On estrangement

You may have seen news today on Meghan Markle’s decision to tale action against a British newspaper and Prince Harry’s rush to defend her. I am not a fan of the royal family at all, but I dislike the way the press has treated her and I might also understand his response. No-one has any right to pass judgement on estrangement and the prurient interest in it here, plus a tabloid rush to pass judgement, seems to have led to what has happened. You simply do not know what someone’s actions have cost someone else and you do not know what that former relationship has effected in terms of psychological damage. I don’t know the ins and outs of what has happened here, but I certainly think it is a private matter in public people. And, more to the point, I know about estrangement and why we might choose to make decisions to sever ties. And I simply do not agree that blood is thicker than water though I have heard this all my life. Family is beautiful, but if elements of it hurt you badly, you should not feel you need to maintain contact with those elements. In my case, it was a calamitous nervous breakdown when my youngest was eight months old that clarified a decision and a better process; when things came to a head again shortly before I was discharged from long-term therapeutic support, I thought that my need to stay away and our need to keep our boys away would be fully understood, but it was not.

Let me tell you a bit about that.

I should like to write very freely in this post, but I can only do so to a certain point. This, in itself, speaks volumes. It’s because I grew up with a lie. And it wasn’t even entirely a lie. Some bits of it were true and beautiful and kind. And the bits that were not true and beautiful and kind spun me into dissociation, sent me mad or provided, latterly – and God knows why I didn’t see, hadn’t grasped it before – some dark materials for writing. And through that, I came to see that I might have made my way through some things with a pretty sturdy imagination, plus I had the utter blessing of reading – because it was my escape and how I found my way through a world I did not understand.

And the reason I can only write freely to a certain point is that the lie was and is upheld by others. Sometimes they should do better and have done better; not entirely fail to believe someone because they didn’t see it with their own eyes. But a lot of the time the lie is upheld because it’s only a lie to the person who was on the receiving end of it. All they saw were the bits that were beautiful and true and kind.

When a person or people are systematically cruel to you in such a way as you are short-circuited in some manner so that your brain doesn’t work properly; when you flick awake, posed and ready for action as others groggily come to; when you have repeated nightmares, dissociative episodes, panic attacks and when you develop severe depression and an OCD which is predicated on atoning in ritualistic ways for some terrible crimes you believe you have committed and to atone in some small way for the terrible person you think you are; when all this happens and you know in your bones, the taste in your mouth, what you hear and the very colours behind your eyes, what is behind it, then this is a response – and baby I get the multi-sensory version and very tiring it is too – that is not normal. And it didn’t come from nowhere. This is a sustained and complex trauma and it has informed everything that has come after it. My shaky decisions, perilous lack of self belief, running away from rather than to something – the opportunities I have missed and denied myself because I thought I was not good enough or, frankly because I was too crazy to cope.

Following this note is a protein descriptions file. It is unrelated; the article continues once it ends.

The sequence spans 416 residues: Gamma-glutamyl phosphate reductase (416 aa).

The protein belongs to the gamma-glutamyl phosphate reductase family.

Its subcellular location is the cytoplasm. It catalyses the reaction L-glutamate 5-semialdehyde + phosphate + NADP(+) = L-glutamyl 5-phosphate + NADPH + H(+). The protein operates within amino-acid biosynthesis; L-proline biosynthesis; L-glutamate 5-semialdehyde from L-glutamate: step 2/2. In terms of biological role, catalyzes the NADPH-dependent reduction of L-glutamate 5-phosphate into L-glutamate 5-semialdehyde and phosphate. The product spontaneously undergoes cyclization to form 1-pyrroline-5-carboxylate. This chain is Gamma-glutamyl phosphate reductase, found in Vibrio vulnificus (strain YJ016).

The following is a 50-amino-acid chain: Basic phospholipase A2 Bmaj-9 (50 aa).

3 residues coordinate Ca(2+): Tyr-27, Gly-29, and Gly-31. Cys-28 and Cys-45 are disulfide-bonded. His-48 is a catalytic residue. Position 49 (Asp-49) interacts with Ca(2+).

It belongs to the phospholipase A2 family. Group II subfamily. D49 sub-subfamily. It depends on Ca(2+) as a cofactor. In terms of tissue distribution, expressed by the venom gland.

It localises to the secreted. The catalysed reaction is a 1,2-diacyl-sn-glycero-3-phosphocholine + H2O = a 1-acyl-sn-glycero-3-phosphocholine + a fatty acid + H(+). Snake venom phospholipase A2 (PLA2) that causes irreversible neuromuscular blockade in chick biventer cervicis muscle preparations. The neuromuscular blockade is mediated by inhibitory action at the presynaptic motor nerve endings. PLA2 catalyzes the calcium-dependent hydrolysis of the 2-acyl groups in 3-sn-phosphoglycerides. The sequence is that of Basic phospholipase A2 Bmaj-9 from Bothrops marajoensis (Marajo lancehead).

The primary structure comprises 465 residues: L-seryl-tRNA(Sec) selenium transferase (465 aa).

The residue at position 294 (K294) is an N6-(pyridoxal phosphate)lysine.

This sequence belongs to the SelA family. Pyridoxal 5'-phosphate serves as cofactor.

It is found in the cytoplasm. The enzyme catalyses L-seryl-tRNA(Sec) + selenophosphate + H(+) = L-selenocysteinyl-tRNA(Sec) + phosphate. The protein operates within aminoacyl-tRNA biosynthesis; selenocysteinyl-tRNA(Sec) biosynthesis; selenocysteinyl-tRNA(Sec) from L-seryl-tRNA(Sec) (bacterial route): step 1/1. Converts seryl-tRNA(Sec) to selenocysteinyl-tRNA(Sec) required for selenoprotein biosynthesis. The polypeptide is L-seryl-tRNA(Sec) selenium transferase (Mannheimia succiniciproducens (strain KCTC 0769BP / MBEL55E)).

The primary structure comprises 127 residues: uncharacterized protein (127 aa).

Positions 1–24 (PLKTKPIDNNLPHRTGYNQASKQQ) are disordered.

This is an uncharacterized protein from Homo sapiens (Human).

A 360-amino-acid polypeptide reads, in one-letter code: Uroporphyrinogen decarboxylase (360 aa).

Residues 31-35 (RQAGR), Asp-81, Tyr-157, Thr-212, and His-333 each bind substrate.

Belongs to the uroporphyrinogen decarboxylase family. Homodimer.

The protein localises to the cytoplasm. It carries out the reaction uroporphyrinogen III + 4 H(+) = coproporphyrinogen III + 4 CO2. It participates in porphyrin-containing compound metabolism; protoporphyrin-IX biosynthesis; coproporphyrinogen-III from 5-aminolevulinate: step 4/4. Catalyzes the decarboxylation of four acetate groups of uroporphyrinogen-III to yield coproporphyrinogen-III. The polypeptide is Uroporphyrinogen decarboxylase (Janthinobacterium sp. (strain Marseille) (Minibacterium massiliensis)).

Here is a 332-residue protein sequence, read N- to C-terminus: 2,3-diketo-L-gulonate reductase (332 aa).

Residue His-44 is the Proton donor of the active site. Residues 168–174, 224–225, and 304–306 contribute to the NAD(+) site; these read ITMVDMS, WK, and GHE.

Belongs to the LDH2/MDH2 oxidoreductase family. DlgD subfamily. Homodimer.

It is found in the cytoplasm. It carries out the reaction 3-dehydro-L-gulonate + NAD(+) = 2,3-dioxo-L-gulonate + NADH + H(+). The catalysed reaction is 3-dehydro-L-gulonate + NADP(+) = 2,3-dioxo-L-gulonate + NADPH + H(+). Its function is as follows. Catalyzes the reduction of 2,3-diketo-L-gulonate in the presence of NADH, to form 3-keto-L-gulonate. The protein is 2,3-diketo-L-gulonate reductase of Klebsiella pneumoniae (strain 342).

And yet the sources of this trauma may have been good parents, friends, colleagues, siblings, members of the community and all those things because people don’t tend to be one thing. Unfortunately, as a young child, if you see those you are frightened of routinely praised, loved and respected by others, then you believe the problem must be you.

For me, the problems were upheld – I suppose it was like an accidental gaslighting really – through my adult life and it is only comparatively recently that I have distanced myself from those who still praised and upheld those I was scared of and who reduced me, in my head, to nothing. I found I simply couldn’t listen any more. From the person who decided it would be a good idea to tell me on my wedding day what a disappointment I was, to those who, again and again, urged me to allow my three sons to have relationships with certain people when I knew, Mr Bookworm and I knew, that they meant them no good. It should have been radically obvious and yet, somehow, it was not.

So, when you hear about those who choose to estrange themselves from people, don’t make assumptions as it’s not generally a decision borne lightly. I doubt very much that it will have been this way with Meghan Markle. A latter day intense privilege must not cauterise your nerve endings; surely it cannot remove troubling memory or pain. So treat someone who has chosen to estrange themselves with compassion and don’t intrude on their decision. And also, if it is something you need to do, and you go ahead, I wish you all the love in the world. Anna x

 

 

 

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